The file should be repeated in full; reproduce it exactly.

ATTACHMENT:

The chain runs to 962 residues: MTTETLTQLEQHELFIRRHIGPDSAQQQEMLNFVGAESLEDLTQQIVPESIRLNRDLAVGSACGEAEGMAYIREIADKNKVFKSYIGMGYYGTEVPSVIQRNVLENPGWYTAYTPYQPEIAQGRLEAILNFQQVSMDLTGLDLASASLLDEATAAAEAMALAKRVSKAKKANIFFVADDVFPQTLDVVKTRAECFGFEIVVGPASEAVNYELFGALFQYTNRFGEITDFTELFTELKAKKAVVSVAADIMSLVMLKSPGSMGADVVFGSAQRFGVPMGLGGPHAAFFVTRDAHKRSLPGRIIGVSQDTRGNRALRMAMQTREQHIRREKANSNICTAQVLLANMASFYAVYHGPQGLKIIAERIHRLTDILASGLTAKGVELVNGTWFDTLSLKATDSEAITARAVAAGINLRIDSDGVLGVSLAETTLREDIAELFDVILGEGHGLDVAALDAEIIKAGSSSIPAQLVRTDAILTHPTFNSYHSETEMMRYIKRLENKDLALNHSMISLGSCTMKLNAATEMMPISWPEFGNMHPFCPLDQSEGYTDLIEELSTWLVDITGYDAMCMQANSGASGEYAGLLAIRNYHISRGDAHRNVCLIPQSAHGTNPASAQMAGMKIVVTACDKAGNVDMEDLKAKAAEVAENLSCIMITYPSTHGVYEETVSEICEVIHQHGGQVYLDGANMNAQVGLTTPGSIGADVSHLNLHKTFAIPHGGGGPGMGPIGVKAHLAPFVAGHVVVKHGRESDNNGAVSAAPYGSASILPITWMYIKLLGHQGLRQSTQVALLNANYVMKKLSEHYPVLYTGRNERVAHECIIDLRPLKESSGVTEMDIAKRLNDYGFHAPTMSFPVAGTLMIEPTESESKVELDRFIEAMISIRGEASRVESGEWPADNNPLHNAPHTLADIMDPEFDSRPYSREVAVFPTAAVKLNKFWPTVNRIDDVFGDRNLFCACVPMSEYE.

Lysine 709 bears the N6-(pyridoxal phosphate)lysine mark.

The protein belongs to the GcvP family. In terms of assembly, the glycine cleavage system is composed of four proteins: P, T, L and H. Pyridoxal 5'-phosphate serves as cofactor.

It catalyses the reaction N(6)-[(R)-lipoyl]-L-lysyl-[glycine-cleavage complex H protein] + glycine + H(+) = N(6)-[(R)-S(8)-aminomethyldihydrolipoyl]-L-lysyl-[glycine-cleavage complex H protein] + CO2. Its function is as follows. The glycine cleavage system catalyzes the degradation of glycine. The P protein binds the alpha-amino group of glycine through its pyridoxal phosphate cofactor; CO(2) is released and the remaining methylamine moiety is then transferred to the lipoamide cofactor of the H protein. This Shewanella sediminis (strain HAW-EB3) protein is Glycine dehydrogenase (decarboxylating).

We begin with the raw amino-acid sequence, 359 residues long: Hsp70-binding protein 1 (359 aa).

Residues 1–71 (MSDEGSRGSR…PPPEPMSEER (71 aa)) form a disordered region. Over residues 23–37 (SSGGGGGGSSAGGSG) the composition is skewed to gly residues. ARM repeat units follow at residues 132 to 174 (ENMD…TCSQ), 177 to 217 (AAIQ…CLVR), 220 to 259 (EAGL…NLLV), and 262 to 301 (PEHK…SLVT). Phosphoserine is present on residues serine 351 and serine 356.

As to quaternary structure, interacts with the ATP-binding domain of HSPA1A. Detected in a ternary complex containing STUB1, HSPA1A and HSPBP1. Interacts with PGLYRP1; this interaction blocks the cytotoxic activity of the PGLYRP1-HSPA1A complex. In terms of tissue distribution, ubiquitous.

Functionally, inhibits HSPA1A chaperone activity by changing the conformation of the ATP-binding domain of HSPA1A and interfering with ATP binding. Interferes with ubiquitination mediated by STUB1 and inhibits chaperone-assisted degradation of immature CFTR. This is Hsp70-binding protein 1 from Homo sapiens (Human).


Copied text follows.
The chain runs to 962 residues: MTTETLTQLEQHELFIRRHIGPDSAQQQEMLNFVGAESLEDLTQQIVPESIRLNRDLAVGSACGEAEGMAYIREIADKNKVFKSYIGMGYYGTEVPSVIQRNVLENPGWYTAYTPYQPEIAQGRLEAILNFQQVSMDLTGLDLASASLLDEATAAAEAMALAKRVSKAKKANIFFVADDVFPQTLDVVKTRAECFGFEIVVGPASEAVNYELFGALFQYTNRFGEITDFTELFTELKAKKAVVSVAADIMSLVMLKSPGSMGADVVFGSAQRFGVPMGLGGPHAAFFVTRDAHKRSLPGRIIGVSQDTRGNRALRMAMQTREQHIRREKANSNICTAQVLLANMASFYAVYHGPQGLKIIAERIHRLTDILASGLTAKGVELVNGTWFDTLSLKATDSEAITARAVAAGINLRIDSDGVLGVSLAETTLREDIAELFDVILGEGHGLDVAALDAEIIKAGSSSIPAQLVRTDAILTHPTFNSYHSETEMMRYIKRLENKDLALNHSMISLGSCTMKLNAATEMMPISWPEFGNMHPFCPLDQSEGYTDLIEELSTWLVDITGYDAMCMQANSGASGEYAGLLAIRNYHISRGDAHRNVCLIPQSAHGTNPASAQMAGMKIVVTACDKAGNVDMEDLKAKAAEVAENLSCIMITYPSTHGVYEETVSEICEVIHQHGGQVYLDGANMNAQVGLTTPGSIGADVSHLNLHKTFAIPHGGGGPGMGPIGVKAHLAPFVAGHVVVKHGRESDNNGAVSAAPYGSASILPITWMYIKLLGHQGLRQSTQVALLNANYVMKKLSEHYPVLYTGRNERVAHECIIDLRPLKESSGVTEMDIAKRLNDYGFHAPTMSFPVAGTLMIEPTESESKVELDRFIEAMISIRGEASRVESGEWPADNNPLHNAPHTLADIMDPEFDSRPYSREVAVFPTAAVKLNKFWPTVNRIDDVFGDRNLFCACVPMSEYE.

Lysine 709 bears the N6-(pyridoxal phosphate)lysine mark.

The protein belongs to the GcvP family. In terms of assembly, the glycine cleavage system is composed of four proteins: P, T, L and H. Pyridoxal 5'-phosphate serves as cofactor.

It catalyses the reaction N(6)-[(R)-lipoyl]-L-lysyl-[glycine-cleavage complex H protein] + glycine + H(+) = N(6)-[(R)-S(8)-aminomethyldihydrolipoyl]-L-lysyl-[glycine-cleavage complex H protein] + CO2. Its function is as follows. The glycine cleavage system catalyzes the degradation of glycine. The P protein binds the alpha-amino group of glycine through its pyridoxal phosphate cofactor; CO(2) is released and the remaining methylamine moiety is then transferred to the lipoamide cofactor of the H protein. This Shewanella sediminis (strain HAW-EB3) protein is Glycine dehydrogenase (decarboxylating).

We begin with the raw amino-acid sequence, 359 residues long: Hsp70-binding protein 1 (359 aa).

Residues 1–71 (MSDEGSRGSR…PPPEPMSEER (71 aa)) form a disordered region. Over residues 23–37 (SSGGGGGGSSAGGSG) the composition is skewed to gly residues. ARM repeat units follow at residues 132 to 174 (ENMD…TCSQ), 177 to 217 (AAIQ…CLVR), 220 to 259 (EAGL…NLLV), and 262 to 301 (PEHK…SLVT). Phosphoserine is present on residues serine 351 and serine 356.

As to quaternary structure, interacts with the ATP-binding domain of HSPA1A. Detected in a ternary complex containing STUB1, HSPA1A and HSPBP1. Interacts with PGLYRP1; this interaction blocks the cytotoxic activity of the PGLYRP1-HSPA1A complex. In terms of tissue distribution, ubiquitous.

Functionally, inhibits HSPA1A chaperone activity by changing the conformation of the ATP-binding domain of HSPA1A and interfering with ATP binding. Interferes with ubiquitination mediated by STUB1 and inhibits chaperone-assisted degradation of immature CFTR. This is Hsp70-binding protein 1 from Homo sapiens (Human).